As I described in my closing address at last week’s Society of Hospital Medicine annual meeting, there are some fundamental differences between quality and cost work. First, the latter requires the acquisition of some new skills, including methodologies such as Lean (more on this later). Moreover, to do cost reduction well, you need to know something about accounting and payment policies, or make sure there is someone on your committee who does.

Perhaps more importantly, cost reduction work requires that you pay attention to diplomacy. One can spend a lifetime improving quality and safety and not make anyone too upset. But the minute you begin to tackle “unnecessary” procedures or “wasteful” practices, you are attacking someone’s livelihood and budget, and you have to be prepared for pushback. When our division decided to take on unnecessary CT scans, it was only a few minutes before the chair of radiology gave me a ring, inquiring about what we were doing and how he could help. Key stakeholders need to be identified before you get too far into their space, either bringing them into the tent or figuring out ways to manage their objections.

Despite these differences, if you already have a strong quality/safety/improvement infrastructure (as we did), I strongly recommend that you roll your cost reduction work into it. Many of the core skills (literature and best practice reviews, change management, IT, data analysis) are the same, and building a new infrastructure would be, ironically, wasteful. Perhaps the largest threat to rolling the cost work into the existing quality/safety/patient experience work is the chance that the former will be under-resourced – significant new work being covered under the old budget. But the alternative, I believe, is worse.

Our division created a “High Value Care Committee” – a multidisciplinary group co-chaired by an extraordinary young faculty member, Chris Moriates, and our fabulous division administrator, Maria Novelero. In its first year, Chris, Maria, and the energetic committee members have tackled a half-dozen targets, areas in which our practice was costly and added little value: using nebulized bronchodilators when metered-dose inhalers would do, ordering far too many ionized calcium laboratory studies (at $100 a pop), leaving patients on proton-pump inhibitors for far too long (or putting them on inappropriately in the first place), excessive and near-reflexive use of telemetry beds. Some of our choices were informed by the lists produced by the ABIM Foundation’s “Choosing Wisely” campaign, while others were chosen by the committee after brainstorming and literature review. As Chris described at the recent SHM meeting, the results to date are impressive, including a nearly 50 percent reduction in the use of nebs. More importantly, these projects have gotten the attention of our trainees (who increasingly find cost awareness “cool”) and the other services in our medical center. I will be surprised if other major departments, and the medical center itself, don’t launch equivalent committees within a couple of years.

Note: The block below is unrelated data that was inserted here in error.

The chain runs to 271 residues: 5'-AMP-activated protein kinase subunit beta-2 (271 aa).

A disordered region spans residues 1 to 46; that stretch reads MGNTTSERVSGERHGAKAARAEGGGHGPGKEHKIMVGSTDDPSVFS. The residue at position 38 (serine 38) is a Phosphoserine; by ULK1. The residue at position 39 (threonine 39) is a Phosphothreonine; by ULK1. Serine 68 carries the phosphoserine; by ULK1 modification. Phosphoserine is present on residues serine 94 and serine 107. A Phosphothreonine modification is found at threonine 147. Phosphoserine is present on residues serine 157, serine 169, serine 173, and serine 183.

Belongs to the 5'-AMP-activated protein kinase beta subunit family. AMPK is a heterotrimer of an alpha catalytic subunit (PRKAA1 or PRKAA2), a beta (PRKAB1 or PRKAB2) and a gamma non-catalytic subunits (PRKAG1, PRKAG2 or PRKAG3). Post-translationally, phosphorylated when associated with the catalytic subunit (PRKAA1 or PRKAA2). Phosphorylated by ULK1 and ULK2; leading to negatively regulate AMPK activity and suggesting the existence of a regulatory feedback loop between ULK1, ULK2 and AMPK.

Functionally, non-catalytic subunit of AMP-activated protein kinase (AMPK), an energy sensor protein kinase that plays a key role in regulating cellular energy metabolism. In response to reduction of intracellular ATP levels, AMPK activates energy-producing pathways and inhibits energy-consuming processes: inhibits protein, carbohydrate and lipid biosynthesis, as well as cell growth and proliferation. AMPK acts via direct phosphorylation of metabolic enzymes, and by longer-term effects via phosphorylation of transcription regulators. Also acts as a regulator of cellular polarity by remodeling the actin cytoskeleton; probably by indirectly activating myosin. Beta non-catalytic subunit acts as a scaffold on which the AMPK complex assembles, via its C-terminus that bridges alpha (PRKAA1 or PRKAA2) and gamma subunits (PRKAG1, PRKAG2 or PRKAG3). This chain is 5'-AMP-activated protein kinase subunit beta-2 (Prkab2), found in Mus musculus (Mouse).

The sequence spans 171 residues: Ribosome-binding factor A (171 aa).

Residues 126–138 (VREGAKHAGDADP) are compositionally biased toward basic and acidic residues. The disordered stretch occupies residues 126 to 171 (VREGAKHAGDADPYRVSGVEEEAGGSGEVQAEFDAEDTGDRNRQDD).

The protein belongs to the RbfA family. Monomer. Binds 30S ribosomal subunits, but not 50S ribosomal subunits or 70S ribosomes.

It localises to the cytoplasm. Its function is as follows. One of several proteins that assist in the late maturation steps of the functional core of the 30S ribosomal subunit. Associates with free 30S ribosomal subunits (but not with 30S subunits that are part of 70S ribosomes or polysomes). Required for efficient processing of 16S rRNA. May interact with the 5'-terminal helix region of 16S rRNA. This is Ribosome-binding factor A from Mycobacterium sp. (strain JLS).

The High Value Care Committee’s work “lives” under the umbrella of our QI director, Michelle Mourad, and we treat it as one of the components of our quality work, along with safety and patient satisfaction. (The nomenclature is a source of perpetual confusion. I think of value as being the integration of quality, safety, patient experience, and cost. Yet the oversight committee is often called a “quality” committee, and the cost/efficiency group is often called a “value” committee. As we did, these choices should be made pragmatically, and based on local culture and preferences.) As hoped, keeping the work connected has created many synergies (such as shared personnel, data, and infrastructure), and a high level of physician engagement. As this work goes medical center-wide, I will lobby to stick with the same philosophy: not to wall off cost-reduction in a corner of the organization (such as under Finance, which would disenfranchise the clinicians) but to make it a critical component of our value improvement activities.